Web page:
Written by Ed Sterling Friday, 12 September 2014 07:47
AUSTIN — U.S. District Judge Lee Yeakel on Aug. 29 struck down two provisions in House Bill 2, legislation passed by the Texas Legislature in the second special session of 2013, amending the state Health and Safety Code to restrict access to abortion services.
Yeakel wrote, “A state’s legislature cannot purport to act to abrogate the rights guaranteed by the United States Constitution,” and concluded the following provisions in the law put an unconstitutional burden on women: — That a physician performing or inducing an abortion must, on the date the abortion is performed or induced, have active admitting privileges at a hospital that is located not further than 30 miles from the location at which the abortion is performed or induced. — That the minimum standards for an abortion facility must be equivalent to the minimum standards adopted for ambulatory surgical centers.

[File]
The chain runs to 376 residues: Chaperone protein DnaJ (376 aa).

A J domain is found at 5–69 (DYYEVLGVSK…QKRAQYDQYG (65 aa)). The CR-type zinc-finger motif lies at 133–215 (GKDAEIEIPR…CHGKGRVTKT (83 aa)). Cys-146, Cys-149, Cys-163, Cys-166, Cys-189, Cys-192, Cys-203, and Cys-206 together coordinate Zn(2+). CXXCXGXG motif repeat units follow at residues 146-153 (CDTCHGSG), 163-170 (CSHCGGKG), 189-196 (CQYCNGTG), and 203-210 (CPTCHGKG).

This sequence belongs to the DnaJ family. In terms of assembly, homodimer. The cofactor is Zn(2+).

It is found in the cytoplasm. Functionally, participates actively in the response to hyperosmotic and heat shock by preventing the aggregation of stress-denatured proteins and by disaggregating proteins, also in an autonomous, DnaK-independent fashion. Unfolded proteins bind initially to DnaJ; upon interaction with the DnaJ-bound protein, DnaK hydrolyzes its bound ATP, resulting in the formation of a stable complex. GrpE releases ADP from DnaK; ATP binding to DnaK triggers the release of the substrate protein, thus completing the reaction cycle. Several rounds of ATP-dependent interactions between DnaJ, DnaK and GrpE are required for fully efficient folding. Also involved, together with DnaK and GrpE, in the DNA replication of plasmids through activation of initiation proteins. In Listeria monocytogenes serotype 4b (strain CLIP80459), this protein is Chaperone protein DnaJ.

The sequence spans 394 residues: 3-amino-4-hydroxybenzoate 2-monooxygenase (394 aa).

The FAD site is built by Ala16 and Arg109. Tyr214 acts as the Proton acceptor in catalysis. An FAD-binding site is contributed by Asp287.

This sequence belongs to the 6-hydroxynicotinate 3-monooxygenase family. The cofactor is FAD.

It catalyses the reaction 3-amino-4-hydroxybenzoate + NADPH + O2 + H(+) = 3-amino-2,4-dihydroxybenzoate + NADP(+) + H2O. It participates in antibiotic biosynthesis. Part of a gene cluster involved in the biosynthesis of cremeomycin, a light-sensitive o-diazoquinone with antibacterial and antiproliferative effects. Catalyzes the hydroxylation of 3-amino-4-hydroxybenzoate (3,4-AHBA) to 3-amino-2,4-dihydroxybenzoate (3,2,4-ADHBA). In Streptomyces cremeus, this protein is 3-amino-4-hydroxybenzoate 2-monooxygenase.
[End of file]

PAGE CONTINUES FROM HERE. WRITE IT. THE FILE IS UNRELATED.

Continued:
Also, Yeakel wrote, the two provisions would act together “to create a scheme that effects the closing of almost all abortion clinics in Texas that were operating legally in the fall of 2013” and thus, “the overall effect . . . is to create an impermissible obstacle as applied to all women seeking a pre-viability abortion.” The case was brought by regional abortion providers in this state who joined together as plaintiffs, seeking to prevent those two provisions of the amended law from taking effect on Sept. 1.